…Oh. She told me he’d lost an arm, but I didn’t think-

She looked away, suddenly realising she’d been staring and hating herself just a little for it. Pull yourself together, Viola. It’s not as though he’s the first person missing a limb you’ve seen in your life. 

“You’re Viola, right? Viola Cervanso?”

“Aye. And you’re Harry Mortimer.”

He blushed – honest to the spirits, blushed – and, untangling his fingers from Amelia’s, ran his hand distractedly through his hair (which, she realised belatedly, was short enough that he must have had it shaved back to the scalp during whatever wound-sickness he’d had after the loss of his arm). “I take it Amelia told you about me.” 

“Eventually.” She sat up, trying to ignore the lingering twinges of pain from her bruised spine, and proffered her hand. “It’s good to finally meet you.”

“Likewise,” Mortimer said, crossing to grasp her offered hand in his own. His grip was firm, but awkward, and she wondered suddenly if he was – had been – left-handed. “I’m only sorry it couldn’t be under better circumstances.”

“Honestly, I’d rather this than at your wedding.” She grinned, tightening her own grip just a little. “At least this way I can find out in advance if you’re planning on doing anything horrific to her.”

“Viola!” Amelia snapped. “That’s not fair!”

Mortimer, however, didn’t seem insulted by the implication – if anything, he seemed to Viola to be looking at her with rather more fellow-feeling than before. “Seems perfectly fair to me. I’m an unknown quantity, after all, and you’ve no reason to believe that I am what I say I am. What can I do to prove myself to you?”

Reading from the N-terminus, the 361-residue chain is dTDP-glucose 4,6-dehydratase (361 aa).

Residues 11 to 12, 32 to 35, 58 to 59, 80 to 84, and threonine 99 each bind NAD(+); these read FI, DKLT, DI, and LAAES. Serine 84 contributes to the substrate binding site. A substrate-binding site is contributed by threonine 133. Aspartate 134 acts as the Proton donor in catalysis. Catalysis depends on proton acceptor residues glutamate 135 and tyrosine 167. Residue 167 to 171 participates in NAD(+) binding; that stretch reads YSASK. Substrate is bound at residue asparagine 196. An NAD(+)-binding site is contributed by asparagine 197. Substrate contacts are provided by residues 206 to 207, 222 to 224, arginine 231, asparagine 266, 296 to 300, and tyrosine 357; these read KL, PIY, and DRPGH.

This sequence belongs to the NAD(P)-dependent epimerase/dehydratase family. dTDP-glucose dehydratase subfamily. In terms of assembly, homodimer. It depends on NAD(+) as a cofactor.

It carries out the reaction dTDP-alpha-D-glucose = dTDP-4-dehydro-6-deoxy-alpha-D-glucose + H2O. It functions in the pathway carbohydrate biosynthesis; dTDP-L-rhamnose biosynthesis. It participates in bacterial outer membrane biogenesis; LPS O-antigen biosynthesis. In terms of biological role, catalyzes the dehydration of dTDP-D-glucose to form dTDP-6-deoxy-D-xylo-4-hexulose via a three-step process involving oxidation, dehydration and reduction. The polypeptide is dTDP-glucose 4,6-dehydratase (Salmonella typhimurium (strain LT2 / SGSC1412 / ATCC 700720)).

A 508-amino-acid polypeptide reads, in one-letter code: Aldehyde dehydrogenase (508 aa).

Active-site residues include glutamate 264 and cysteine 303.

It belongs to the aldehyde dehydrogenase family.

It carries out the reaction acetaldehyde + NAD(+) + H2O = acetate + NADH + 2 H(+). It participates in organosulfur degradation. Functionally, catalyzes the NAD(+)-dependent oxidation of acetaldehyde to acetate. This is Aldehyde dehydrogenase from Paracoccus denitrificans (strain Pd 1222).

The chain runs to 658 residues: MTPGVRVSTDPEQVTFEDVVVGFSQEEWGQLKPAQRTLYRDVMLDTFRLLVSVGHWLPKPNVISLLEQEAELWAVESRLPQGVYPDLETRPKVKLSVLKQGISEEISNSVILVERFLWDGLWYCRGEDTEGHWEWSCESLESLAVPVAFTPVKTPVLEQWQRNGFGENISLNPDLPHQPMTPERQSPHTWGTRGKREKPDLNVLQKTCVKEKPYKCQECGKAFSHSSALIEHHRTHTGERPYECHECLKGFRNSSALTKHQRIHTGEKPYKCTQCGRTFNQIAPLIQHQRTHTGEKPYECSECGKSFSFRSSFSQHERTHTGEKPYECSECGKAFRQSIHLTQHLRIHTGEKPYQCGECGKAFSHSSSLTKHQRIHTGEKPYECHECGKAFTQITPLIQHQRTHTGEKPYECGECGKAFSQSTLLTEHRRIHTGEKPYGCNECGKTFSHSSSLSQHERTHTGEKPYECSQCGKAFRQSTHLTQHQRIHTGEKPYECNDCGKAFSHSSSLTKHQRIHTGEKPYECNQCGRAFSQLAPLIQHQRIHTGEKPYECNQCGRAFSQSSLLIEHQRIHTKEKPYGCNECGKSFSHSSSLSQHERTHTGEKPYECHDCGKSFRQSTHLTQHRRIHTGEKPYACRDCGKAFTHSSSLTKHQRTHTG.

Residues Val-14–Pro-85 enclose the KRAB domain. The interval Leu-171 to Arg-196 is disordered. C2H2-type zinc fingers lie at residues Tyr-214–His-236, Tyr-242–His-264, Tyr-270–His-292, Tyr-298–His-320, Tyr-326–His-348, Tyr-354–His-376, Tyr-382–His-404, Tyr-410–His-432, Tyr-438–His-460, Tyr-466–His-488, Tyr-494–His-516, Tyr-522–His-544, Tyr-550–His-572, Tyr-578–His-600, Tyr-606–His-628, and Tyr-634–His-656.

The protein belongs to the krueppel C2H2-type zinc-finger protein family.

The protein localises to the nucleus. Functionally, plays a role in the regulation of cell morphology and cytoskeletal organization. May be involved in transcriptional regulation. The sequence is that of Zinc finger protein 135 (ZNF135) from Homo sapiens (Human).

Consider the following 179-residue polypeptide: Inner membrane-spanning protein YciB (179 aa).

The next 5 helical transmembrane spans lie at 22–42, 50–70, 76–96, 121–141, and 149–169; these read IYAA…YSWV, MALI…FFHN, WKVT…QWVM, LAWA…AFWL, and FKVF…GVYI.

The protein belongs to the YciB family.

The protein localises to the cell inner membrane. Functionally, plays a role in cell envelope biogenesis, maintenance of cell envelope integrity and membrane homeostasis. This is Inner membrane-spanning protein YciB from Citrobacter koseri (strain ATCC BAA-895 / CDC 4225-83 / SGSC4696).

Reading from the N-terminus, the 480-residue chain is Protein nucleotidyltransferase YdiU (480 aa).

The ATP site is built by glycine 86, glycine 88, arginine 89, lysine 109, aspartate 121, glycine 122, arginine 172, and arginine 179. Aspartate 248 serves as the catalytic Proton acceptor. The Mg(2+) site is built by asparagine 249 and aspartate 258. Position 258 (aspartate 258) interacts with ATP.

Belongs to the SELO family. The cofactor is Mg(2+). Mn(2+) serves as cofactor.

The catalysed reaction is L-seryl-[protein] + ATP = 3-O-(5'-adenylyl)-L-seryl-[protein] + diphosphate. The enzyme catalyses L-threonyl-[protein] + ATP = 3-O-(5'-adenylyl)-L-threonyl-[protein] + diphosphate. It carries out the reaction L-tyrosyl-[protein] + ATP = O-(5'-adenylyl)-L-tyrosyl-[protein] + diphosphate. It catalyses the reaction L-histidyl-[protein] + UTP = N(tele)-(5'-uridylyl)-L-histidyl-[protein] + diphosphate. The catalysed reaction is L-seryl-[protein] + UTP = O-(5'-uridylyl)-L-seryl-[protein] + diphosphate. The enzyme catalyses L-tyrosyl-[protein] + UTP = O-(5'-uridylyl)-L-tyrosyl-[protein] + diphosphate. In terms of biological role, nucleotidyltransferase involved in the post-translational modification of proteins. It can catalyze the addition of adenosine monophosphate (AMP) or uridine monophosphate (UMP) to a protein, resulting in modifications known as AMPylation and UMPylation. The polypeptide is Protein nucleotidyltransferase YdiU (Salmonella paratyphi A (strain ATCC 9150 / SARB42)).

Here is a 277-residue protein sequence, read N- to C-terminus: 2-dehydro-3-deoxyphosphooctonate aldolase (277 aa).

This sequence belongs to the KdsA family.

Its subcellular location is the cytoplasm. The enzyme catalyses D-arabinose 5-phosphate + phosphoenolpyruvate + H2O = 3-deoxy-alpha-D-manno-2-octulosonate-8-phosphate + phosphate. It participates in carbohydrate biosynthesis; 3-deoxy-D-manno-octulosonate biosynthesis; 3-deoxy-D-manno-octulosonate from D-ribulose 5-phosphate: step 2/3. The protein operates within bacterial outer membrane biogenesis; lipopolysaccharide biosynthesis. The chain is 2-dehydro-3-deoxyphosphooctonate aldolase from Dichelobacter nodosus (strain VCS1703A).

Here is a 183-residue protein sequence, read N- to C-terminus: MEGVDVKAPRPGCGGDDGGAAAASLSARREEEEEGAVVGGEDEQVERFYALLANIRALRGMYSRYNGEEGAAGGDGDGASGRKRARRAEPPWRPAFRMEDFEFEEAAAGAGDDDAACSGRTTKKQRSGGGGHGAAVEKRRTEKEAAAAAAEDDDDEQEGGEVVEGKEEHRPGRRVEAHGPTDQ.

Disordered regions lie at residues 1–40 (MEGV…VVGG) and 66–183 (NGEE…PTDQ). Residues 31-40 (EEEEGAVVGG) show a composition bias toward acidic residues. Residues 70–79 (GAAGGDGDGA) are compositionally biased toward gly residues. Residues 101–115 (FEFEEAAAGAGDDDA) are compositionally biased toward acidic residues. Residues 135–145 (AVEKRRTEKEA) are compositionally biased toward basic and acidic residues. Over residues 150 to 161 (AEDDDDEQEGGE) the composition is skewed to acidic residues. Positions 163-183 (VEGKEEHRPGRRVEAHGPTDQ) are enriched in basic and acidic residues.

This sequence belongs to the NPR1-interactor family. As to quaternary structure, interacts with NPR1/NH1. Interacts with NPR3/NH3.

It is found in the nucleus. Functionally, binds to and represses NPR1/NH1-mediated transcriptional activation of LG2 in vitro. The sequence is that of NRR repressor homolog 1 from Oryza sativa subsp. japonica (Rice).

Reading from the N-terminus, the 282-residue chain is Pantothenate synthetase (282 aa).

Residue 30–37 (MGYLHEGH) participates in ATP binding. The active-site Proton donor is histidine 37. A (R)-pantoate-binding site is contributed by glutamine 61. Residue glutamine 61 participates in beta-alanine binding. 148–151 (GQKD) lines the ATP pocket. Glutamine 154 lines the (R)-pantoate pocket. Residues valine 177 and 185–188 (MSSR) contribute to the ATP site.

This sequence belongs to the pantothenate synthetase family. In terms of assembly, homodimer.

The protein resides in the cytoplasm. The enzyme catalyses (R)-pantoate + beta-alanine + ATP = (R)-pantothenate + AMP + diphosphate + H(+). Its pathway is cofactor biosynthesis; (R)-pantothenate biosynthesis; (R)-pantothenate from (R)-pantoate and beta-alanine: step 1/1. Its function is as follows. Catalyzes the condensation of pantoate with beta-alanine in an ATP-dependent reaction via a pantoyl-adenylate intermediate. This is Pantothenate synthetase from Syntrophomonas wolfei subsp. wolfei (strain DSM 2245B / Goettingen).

“I don’t- wait, what?” 

“What can I do to prove myself to you?” Mortimer repeated. He laughed, quietly. “After all, you’re practically my sister-in-law – it’s going to be bloody awkward if I’m having to watch my back any time we’re in the same room.”

Not yet you’re not, Viola thought, but there weren’t many teeth behind it. He’d wrongfooted her, she’d happily admit that much – and, if she was honest, she wasn’t exactly getting the feeling that he was some sort of terrifyingly competent double-agent. Maybe I really was just being paranoid and he is exactly what he looks like. 

And maybe I’m too tired, too hurt, and too bloody awkward to be having this conversation right now. 

“Fine.” She sighed, loosening her grip on his hand, and sank back onto the bed. “Truce, for now – if you get us back to the townhouse before her parents show up.”

He nodded, seemingly content to drop the subject for now. “Of course. Do you need a hand up?” 

“I’m fine-” she began – then paused, took a breath, and realised exactly how badly her leg was currently hurting. “I- Yes. Thanks.”

“You’re very welcome,” he said, and apparently meant it. 


Archer started awake to the sound of the window creaking open, his hand already moving to his belt-knife even before his eye had properly focused.